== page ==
MONTANA—Anaconda Job Corps students’ reputation for pitching in where needed was again on display when a “snowmaggedon” forced Anaconda-Deerlodge County, and the state of Montana, to declare a state of emergency Feb. 27. Anaconda-Deerlodge County experienced a snow so unprecedented that its school district canceled classes for the first time since the county was established in 1888.
County officials asked Anaconda Job Corps students to dig out 240 fire hydrants. “If there is a fire emergency, firefighters cannot get to the hydrants because they are all buried under roughly seven feet of snow,” stated Anaconda-Deerlodge County Chief Executive Bill Everett.
Without hesitation, amid a massive snowfall and frigid temperatures, 64 students and 12 instructors contributed 433 hours over the course of two days to protect the life, health and safety of their fellow residents.
The students represented trades across the center, including heavy equipment operators, heavy equipment mechanics, carpenters, bricklayers, and welders. Along with manpower, the center also provided a D-6 Caterpillar bulldozer to assist with snow removal efforts.
Montana does not generally fund snow removal and the services provided by Anaconda Job Corps were both sizable and essential. “We’re running out of resources,” said Everett. “There’s only so much emergency funding set aside. We’ll be out of that very shortly.”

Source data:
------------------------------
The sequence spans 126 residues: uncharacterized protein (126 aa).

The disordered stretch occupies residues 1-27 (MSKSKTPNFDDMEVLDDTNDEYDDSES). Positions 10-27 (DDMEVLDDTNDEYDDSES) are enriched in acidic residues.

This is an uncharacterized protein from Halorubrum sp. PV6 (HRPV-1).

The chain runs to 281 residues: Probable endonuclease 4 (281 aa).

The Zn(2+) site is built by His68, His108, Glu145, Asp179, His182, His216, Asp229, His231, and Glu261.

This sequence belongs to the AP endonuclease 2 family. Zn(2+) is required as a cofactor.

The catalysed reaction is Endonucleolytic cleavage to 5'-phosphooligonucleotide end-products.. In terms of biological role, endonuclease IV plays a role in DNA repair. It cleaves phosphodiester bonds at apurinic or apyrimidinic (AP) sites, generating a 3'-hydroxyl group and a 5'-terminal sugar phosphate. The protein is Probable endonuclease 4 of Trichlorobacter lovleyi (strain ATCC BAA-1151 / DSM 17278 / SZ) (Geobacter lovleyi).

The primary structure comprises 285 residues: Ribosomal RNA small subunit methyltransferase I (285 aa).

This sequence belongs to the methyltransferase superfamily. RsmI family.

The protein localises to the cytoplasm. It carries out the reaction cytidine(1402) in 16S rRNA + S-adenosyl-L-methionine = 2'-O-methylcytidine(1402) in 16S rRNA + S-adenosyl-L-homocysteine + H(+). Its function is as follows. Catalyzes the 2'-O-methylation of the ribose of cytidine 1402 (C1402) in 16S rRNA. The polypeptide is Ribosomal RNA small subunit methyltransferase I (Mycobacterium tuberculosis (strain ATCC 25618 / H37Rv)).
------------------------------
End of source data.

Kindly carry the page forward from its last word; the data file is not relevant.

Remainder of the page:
Whether shoveling out vehicles submerged under snow pushed off the streets by snow plows or notifying citizens about street-cleaning operations, the students maintained a cheerful, can-do attitude amid artic winds and frigid temperatures.
“People were amazed to hear that we dug out all the cars for 40 blocks along 3rd and 4th streets,” said International Union of Operating Engineers lead instructor Kevin Kelly.
Along with supporting the Forest Service national priority of promoting shared stewardship, Civilian Conservation Centers also provide critical support to their local communities and, in program year 2017, volunteered 60,274 hours to community projects, equating to a dollar contribution of $1,488,156.
“I am extremely supportive of the Job Corps and all that they do for our community,” said Everett.
Civilian Conservation Centers strengthen rural and urban economies by providing youth with the education, skills and work experience to obtain and keep a living wage job. They harness the enormous potential of young people, helping them fulfill their potential while changing their lives, the lives of their families, and, through civic engagement, their communities.